Our best night in Mexico was boondocking beside a restaurant in the middle of the Yucatan jungle near the village of Escarcega. We were drawn over to the restaurant by music and discovered a celebration going on for a Maya Elder! No one spoke English and in fact, Spanish could not be heard either. The language of the night was Mayan and we got along just fine! We ate, we drank, we sang, we danced and we were entertained by a young man twirling a flaming Baton! It is the night I will remember longest of all of our memorable nights in Mexico!

  4. Hi Barb. Your comments hit this blog post on the head. The things you saw in the jardin are the things a lot (not all) of ex-pats complain about in SMA. You can find their complaintive musings on the Civil List. Why do they have to . . . ? I'm not a noise person but that's what we do here. We're noisy, very noisy. Better that than nosey! In fact right now, someone is burning leaves outside, I here a baby screaming, my neighbor's worker is sweeping and listening to very load and annoying music. But, that's life in Mexico. That should be my new blog title, "That's Life In Mexico". SLDS to both you and Les.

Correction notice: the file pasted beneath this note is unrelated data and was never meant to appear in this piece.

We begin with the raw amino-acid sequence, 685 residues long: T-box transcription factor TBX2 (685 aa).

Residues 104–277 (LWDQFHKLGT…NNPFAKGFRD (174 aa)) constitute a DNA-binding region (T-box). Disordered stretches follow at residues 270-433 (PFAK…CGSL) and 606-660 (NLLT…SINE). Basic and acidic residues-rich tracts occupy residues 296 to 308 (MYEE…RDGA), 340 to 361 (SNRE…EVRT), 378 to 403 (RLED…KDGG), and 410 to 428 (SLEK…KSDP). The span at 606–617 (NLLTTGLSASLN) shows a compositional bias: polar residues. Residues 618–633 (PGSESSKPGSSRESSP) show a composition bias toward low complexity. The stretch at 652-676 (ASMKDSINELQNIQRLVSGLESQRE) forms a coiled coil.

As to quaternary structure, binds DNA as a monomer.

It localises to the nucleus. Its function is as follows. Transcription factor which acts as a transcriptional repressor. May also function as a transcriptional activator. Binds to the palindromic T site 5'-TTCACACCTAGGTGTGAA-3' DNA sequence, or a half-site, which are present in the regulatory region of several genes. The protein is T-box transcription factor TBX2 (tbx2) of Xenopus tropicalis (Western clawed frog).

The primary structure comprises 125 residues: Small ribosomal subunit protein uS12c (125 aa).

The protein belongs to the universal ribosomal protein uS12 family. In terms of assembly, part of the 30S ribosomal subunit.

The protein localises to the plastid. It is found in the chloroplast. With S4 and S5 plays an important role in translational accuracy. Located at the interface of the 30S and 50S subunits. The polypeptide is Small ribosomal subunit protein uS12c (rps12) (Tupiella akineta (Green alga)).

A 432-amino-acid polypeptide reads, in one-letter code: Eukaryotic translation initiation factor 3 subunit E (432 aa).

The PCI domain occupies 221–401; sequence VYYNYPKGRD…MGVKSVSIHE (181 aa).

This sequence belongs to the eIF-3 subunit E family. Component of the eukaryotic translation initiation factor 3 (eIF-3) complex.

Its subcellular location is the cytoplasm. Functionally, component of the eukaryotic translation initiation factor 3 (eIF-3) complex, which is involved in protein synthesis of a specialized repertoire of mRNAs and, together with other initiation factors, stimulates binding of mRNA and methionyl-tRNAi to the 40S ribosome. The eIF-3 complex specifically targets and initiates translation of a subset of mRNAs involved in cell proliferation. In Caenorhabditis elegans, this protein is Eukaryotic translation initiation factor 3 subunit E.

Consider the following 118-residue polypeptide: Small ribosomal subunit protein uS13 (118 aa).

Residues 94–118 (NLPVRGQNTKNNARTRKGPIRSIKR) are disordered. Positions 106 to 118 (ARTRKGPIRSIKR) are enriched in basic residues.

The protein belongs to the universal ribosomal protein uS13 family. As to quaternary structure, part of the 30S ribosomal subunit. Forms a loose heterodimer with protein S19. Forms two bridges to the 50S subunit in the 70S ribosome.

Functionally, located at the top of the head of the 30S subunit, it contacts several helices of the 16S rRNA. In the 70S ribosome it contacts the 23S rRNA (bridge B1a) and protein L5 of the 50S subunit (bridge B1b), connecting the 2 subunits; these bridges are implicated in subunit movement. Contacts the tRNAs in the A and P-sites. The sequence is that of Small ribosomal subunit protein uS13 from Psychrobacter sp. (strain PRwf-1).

5. Great post. One of our most favorite stops was Guadalcázar, San Luis Potosi that you and Juan recommended. Certainly weren't any tourists there. Or English. Or wifi. Or cell service. Only restaurant when we were there was a bodega with 2 tables. They cooked whatever we wanted. No English. We loved it. We also liked Patzcurao because it has minimal tourist stuff. Gotta get the house (and other motorhome) sold so we can come back.

  6. Recently moved into a coto in gringos....loving it.....Marilyn

  7. I think this post is pretty spot-on, save for the bit about the electrical grid. I have experienced more power failures in my relatively short time in Mexico than I have in my entire life in the USA. And the Mexicans where I lived in CDMX (location of most of the power failures experienced) say it's normal and that I shouldn't expect it to work like it does in the USA.